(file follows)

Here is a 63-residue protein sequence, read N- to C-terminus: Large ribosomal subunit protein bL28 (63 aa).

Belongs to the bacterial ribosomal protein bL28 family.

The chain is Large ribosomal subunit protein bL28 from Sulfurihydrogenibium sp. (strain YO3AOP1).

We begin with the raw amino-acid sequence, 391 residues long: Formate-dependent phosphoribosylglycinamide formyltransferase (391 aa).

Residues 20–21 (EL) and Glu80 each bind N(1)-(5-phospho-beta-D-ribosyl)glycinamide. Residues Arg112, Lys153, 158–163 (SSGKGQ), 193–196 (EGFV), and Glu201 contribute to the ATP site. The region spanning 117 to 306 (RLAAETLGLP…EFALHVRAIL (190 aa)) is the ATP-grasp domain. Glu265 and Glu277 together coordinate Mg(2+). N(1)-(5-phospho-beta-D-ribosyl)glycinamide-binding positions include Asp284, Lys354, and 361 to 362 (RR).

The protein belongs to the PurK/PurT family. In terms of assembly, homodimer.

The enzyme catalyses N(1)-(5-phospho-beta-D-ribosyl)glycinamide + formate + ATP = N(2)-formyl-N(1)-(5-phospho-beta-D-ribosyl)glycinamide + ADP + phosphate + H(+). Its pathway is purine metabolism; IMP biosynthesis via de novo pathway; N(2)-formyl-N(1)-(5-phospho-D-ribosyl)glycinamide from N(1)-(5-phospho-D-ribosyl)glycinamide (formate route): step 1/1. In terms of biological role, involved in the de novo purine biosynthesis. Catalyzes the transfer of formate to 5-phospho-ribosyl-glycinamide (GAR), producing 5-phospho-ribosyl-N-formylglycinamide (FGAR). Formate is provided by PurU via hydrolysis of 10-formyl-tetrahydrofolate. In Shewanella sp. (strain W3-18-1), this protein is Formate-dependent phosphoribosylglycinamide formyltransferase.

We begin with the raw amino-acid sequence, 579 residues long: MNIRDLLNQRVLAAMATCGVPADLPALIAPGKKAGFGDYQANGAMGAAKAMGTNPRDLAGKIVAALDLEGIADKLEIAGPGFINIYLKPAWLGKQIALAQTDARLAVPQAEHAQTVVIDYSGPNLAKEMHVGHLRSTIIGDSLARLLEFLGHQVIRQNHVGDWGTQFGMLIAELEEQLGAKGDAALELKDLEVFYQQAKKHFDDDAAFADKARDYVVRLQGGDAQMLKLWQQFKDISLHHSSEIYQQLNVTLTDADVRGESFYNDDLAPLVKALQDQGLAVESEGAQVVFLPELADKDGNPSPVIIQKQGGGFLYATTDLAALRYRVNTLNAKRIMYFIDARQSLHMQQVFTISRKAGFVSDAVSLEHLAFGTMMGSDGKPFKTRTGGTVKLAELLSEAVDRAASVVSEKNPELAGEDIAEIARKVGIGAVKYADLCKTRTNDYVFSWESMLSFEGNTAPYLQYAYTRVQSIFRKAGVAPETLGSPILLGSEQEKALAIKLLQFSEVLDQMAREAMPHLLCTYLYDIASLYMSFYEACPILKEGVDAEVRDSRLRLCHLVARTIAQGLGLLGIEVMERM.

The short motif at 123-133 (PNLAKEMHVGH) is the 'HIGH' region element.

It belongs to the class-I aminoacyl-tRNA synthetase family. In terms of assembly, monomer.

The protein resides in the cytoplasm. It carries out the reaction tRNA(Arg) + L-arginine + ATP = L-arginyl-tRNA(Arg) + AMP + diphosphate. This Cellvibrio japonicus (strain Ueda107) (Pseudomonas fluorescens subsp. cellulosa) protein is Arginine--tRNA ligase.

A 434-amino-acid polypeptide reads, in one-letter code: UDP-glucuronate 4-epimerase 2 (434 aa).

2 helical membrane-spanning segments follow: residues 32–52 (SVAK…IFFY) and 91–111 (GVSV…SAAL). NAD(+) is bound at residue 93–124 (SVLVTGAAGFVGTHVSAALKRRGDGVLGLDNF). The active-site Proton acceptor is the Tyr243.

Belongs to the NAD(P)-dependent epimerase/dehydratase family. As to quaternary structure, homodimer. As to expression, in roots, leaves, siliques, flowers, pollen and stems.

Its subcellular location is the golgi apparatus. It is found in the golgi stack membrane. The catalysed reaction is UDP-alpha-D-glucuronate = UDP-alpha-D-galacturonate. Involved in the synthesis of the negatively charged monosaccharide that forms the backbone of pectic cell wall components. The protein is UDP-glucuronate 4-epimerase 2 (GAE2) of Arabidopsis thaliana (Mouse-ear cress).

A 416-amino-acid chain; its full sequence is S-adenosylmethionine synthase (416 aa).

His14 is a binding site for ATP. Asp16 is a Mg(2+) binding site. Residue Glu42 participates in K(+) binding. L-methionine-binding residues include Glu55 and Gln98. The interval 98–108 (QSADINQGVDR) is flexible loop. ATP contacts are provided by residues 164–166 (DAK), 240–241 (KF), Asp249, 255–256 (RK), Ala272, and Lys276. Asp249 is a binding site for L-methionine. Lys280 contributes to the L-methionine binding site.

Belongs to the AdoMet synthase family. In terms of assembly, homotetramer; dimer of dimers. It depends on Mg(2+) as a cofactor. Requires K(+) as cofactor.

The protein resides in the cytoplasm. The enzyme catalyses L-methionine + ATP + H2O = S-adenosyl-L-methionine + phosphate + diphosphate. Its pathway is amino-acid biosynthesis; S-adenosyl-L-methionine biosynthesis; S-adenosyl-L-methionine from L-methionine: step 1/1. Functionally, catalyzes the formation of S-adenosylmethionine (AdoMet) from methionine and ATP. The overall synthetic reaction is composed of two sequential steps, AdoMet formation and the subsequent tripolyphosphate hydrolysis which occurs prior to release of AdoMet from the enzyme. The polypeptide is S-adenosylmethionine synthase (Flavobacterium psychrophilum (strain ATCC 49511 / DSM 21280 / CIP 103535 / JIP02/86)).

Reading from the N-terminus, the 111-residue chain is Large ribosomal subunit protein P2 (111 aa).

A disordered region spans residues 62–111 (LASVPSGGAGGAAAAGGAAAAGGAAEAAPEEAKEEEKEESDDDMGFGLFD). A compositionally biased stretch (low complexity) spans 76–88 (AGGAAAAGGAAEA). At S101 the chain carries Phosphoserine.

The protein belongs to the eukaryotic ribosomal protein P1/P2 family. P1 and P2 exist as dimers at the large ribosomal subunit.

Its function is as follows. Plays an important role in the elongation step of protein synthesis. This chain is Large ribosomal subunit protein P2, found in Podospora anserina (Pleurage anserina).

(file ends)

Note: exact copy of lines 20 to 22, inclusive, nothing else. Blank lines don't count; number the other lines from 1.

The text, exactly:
Reading from the N-terminus, the 111-residue chain is Large ribosomal subunit protein P2 (111 aa).

A disordered region spans residues 62–111 (LASVPSGGAGGAAAAGGAAAAGGAAEAAPEEAKEEEKEESDDDMGFGLFD). A compositionally biased stretch (low complexity) spans 76–88 (AGGAAAAGGAAEA). At S101 the chain carries Phosphoserine.

The protein belongs to the eukaryotic ribosomal protein P1/P2 family. P1 and P2 exist as dimers at the large ribosomal subunit.